Through analysing a famous theme that depicts Bo Yi and Shu Qi Stopping the Zhou Army, Dr Yibin Ni has compared a number of porcelain vessels from Ming and Qing dynasties, and demonstrated his unique insight which can facilitate the correct dating...

    When you mistake a motif in a traditional Chinese picture, you could have misinterpreted the meaning of the whole image intended by the ancient craftsman. Dr Yibin Ni has used the following example to illustrate the hidden meaning of a series of i...

    Have you ever been puzzled by the description of ‘figural paintings’ for Chinese porcelains listed by various museums and auction catalogues? In fact, many Chinese paintings with figures refer to ancient stories and have meanings behind the scenes...

    Story scenes painted on Chinese porcelains are sometimes mysterious and challenging to understand. Dr Yibin Ni, whose specialised research is to demystify figures and story scenes, and decode motifs, symbols and pun rebuses in Chinese art, is here...

    The story of the statesman Bing Ji (丙吉) inquiring about a panting buffalo in ancient China has been illustrated in various forms in traditional Chinese art. It is meant to praise high-ranking officials who can prioritise their duties for their cou...

    Do you wonder why there is a goat drawing a carriage, rather than a horse, on traditional Chinese art pictures? Why are there so many people watching someone in a chariot? What is the story behind it? Here is what Dr Yibin Ni has to tell you.

    The traditional theme of ‘Chen Ping Dividing Meat’(陈平分肉) is often mistakenly referred to as Chen ‘Selling Meat’ or even ‘Picture of Selling Meat’ in Chinese art reference books, which reduces a historically significant theme to a mere genre painti...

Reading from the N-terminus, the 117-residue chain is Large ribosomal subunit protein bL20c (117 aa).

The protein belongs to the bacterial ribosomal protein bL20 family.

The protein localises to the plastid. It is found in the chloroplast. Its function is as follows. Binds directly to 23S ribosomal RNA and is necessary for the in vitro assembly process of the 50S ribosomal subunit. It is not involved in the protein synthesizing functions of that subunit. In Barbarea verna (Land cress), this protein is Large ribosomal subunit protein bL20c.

Deer were reputed to live for a very long time and hence, like cranes a...

    No animal has exercised as much influence over the destiny of China as the horse, which was central to the power of the various mounted nomadic peoples who dominated north China during the Period of Disunion (220–581CE), and the entire empire under the Mongols (Yuan dynasty, 1271–1368) and Manchus (Qing dynasty, 1644–191...

    Pun Design:

    Chinese bulbul + Peony

    Punning Details

    – ‘bai tou 白头 white-headed’, of ‘bai tou weng 白头...

    Pun Design:

    Chinese bulbul + Two

    Punning Details:

    A pair of Chinese bulbuls in image imply the couple or the marriage;

    bai tou 白头 white-headed’, of ‘bai tou weng 白头翁 Chinese bulbul’ (the white-headed-old-chap bird) can imply a ripe old age.<...

    This scene was from a popular play ‘The Story of the White Hare’ (Bai Tu Ji 白兔记) and was much admired during the Ming dynasty.

    Liu Zhiyuan 刘知远, the hero of the play set during the turbulent Five Dynasties (907–960), became an orphan when he was a teenager. His affluent neighbour looked after him and later...

    Fish (鱼 yu) puns with the word yu 余 meaning ‘abundance’, therefore it symbolises wealth and prosperity. Continue Reading

    ‘Li Mi (李密 582–619) Hanging His Books on His Ox Horns’ is one of the inspirational self-improvement stories in ancient China. It was adopted in the famous Three-Character Classic (三字经 San Zi Jing), written in the 13th century. The primer served as children’s first textbook in elementary...